NEVER again will we have so much time on our hands to reflect and self-evaluate so use this time wisely. Obviously things are extremely serious and we will have to weather this storm together, but by staying positive and helping each other hopefully we can defeat anything.
Ar scáth a chéile a mhaireann na daoine. This sentence was written on this day exactly one year ago and formed part of my article for that week. As I look back one year on, it amazes me that we have made very little progress, if any.
In my eyes we are no further ahead now than where we were at that point in time. Back then, one year ago, lockdown was introduced and we all went underground. Sport was halted and if we were honest, we probably thought that we would be up and running again after a few weeks. Even the most negative of person wouldn’t have predicted that we would still be here one year on.
Granted the vaccines have arrived and although the North seems to be getting out of this mess, we here in the South seem to be making an even bigger mess – if that’s humanly possible. Obviously this caught us all by surprise and it’s new to everyone and no one has the answers, but I just feel that in a few years’ time when we look back and assess how we dealt with the whole situation I think we will be extremely disappointed.
I fully understand that Government must go on advice and see what’s happening elsewhere but my issue is the way in which our younger generation have been handled. It was clear from the outset that this virus posed more of a threat towards the elderly and those with underlying heath conditions. I get the need to protect those people but in doing that and with the measures introduced, somewhere along the line we forgot about the kids.
I have absolutely no problem with the cabinets on both sides of the border deciding what measures need to be taken in order to protect society but I would hope that at those meetings that someone would have had the sense to at least discuss how these extreme measures might affect the younger generations.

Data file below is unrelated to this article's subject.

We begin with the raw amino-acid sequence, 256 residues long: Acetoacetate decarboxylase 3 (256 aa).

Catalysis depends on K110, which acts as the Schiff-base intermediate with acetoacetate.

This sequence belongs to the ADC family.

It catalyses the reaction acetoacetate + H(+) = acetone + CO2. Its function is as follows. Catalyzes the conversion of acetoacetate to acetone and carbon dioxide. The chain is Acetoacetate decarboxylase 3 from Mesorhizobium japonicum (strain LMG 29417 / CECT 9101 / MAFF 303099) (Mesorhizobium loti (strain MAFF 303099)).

Children especially need to interact for their mental well-being and when we took that away from them we effectively pressed pause on their development. Look, I have already stated that I understand that these measures had to happen etc, but my issue is with the whole rationale around how we move in and out of lockdown and the damage that is causing.
My six-year-old son returned to school last week and his eyes lit up as we pulled up to the school gates. He saw other children his own age it changed his whole demeanour.
Fionn will spend the day in a room with around 20 other children and his teacher. The school have all the necessary safety measures in place and they are doing their bit, but my issue is that although it is deemed safe enough to continue in that environment we are told not to even think about putting on outdoor sports for these same children where they would be operating in an outside environment.
I take you back to my point at the cabinet meetings. Surely to God someone at those meetings would have the gumption to raise those points and highlight the benefits to those kids? We all want the economy to fully open and we all want a return to normal life and hopefully we are on our way to achieving that, but for me the next step has to be to allow the children to interact once more because If we don’t we will be dealing with issues far greater than lockdown for a very long time.
I feel it’s time the sporting bodies started to apply pressure on government to reopen sport for our children. We the GAA have been rambling on for weeks about how the intercounty game should be considered elite or not and how important it is for the National League to get going. Well in my own opinion the first people to step back onto the football pitch should be our children because their development and well-being is way more important than any county team.